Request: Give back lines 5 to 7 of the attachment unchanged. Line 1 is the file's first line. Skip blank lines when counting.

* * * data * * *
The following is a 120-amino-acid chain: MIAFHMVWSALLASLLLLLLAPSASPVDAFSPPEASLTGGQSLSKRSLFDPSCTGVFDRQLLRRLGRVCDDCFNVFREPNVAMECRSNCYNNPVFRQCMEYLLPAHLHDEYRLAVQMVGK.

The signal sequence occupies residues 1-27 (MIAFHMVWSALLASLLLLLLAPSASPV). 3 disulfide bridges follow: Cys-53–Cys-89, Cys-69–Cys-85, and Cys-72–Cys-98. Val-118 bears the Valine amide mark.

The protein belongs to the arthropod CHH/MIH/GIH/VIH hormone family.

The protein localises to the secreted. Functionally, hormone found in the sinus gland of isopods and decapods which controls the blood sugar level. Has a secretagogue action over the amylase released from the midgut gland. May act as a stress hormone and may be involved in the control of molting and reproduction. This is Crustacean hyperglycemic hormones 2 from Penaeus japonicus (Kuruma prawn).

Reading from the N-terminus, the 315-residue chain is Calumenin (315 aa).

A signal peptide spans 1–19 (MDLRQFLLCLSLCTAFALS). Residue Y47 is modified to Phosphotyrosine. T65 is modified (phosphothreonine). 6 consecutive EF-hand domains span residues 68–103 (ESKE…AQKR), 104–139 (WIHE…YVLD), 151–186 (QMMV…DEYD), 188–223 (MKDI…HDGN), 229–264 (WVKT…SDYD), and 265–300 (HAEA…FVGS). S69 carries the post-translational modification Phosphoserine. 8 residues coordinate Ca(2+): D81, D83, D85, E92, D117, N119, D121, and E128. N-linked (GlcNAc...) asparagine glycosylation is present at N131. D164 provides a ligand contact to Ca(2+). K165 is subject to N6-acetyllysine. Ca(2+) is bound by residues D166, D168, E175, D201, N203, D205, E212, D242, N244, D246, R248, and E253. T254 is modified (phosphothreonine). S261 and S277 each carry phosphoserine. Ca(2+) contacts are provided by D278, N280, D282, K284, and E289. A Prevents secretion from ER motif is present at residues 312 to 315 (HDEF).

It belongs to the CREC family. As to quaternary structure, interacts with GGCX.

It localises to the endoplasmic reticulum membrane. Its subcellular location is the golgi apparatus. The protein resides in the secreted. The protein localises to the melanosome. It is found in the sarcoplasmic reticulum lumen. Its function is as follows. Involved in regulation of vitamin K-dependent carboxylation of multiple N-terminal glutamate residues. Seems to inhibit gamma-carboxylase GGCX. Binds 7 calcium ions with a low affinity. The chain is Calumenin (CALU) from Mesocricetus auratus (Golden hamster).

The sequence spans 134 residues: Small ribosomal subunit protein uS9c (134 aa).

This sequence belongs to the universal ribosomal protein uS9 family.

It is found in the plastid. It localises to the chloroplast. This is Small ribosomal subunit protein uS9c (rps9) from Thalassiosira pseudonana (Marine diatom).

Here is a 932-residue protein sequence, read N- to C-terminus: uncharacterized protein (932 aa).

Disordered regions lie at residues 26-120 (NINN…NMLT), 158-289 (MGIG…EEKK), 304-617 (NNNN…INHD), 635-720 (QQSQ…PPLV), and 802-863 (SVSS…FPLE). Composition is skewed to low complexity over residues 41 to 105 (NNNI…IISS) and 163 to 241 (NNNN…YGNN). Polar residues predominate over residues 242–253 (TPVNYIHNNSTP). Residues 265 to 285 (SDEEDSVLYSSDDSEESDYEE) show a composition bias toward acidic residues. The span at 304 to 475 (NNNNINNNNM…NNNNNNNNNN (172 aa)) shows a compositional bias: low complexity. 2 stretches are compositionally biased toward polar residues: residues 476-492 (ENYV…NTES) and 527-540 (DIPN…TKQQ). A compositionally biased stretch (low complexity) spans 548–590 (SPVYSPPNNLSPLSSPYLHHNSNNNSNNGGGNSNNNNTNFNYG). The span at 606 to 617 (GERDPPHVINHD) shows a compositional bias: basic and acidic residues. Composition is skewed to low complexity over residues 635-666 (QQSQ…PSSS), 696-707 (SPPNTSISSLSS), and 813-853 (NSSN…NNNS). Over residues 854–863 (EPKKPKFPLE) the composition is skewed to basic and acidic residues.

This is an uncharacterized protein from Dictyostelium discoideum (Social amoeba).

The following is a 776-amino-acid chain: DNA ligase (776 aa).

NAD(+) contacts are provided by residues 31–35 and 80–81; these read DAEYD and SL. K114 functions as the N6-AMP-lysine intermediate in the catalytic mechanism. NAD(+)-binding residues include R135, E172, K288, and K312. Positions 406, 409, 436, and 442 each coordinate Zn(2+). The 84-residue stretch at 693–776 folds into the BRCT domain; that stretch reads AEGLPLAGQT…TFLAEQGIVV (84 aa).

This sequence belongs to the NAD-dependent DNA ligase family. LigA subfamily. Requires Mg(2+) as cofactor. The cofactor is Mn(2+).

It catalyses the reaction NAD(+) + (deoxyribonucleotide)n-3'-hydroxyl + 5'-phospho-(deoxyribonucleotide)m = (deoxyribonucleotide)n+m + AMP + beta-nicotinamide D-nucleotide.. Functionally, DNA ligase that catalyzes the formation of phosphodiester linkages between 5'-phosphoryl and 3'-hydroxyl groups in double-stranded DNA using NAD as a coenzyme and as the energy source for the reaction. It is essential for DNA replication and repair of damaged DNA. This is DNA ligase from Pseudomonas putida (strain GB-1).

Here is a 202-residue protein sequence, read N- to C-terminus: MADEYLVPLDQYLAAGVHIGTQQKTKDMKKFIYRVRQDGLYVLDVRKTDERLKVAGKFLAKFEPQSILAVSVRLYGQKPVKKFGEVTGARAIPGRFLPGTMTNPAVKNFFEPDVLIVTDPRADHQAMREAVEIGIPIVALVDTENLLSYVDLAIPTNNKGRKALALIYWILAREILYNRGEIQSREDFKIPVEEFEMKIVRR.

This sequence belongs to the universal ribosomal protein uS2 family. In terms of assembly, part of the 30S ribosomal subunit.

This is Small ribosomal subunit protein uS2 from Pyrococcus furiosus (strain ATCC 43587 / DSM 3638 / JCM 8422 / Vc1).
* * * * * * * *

Reading from the N-terminus, the 315-residue chain is Calumenin (315 aa).

A signal peptide spans 1–19 (MDLRQFLLCLSLCTAFALS). Residue Y47 is modified to Phosphotyrosine. T65 is modified (phosphothreonine). 6 consecutive EF-hand domains span residues 68–103 (ESKE…AQKR), 104–139 (WIHE…YVLD), 151–186 (QMMV…DEYD), 188–223 (MKDI…HDGN), 229–264 (WVKT…SDYD), and 265–300 (HAEA…FVGS). S69 carries the post-translational modification Phosphoserine. 8 residues coordinate Ca(2+): D81, D83, D85, E92, D117, N119, D121, and E128. N-linked (GlcNAc...) asparagine glycosylation is present at N131. D164 provides a ligand contact to Ca(2+). K165 is subject to N6-acetyllysine. Ca(2+) is bound by residues D166, D168, E175, D201, N203, D205, E212, D242, N244, D246, R248, and E253. T254 is modified (phosphothreonine). S261 and S277 each carry phosphoserine. Ca(2+) contacts are provided by D278, N280, D282, K284, and E289. A Prevents secretion from ER motif is present at residues 312 to 315 (HDEF).

It belongs to the CREC family. As to quaternary structure, interacts with GGCX.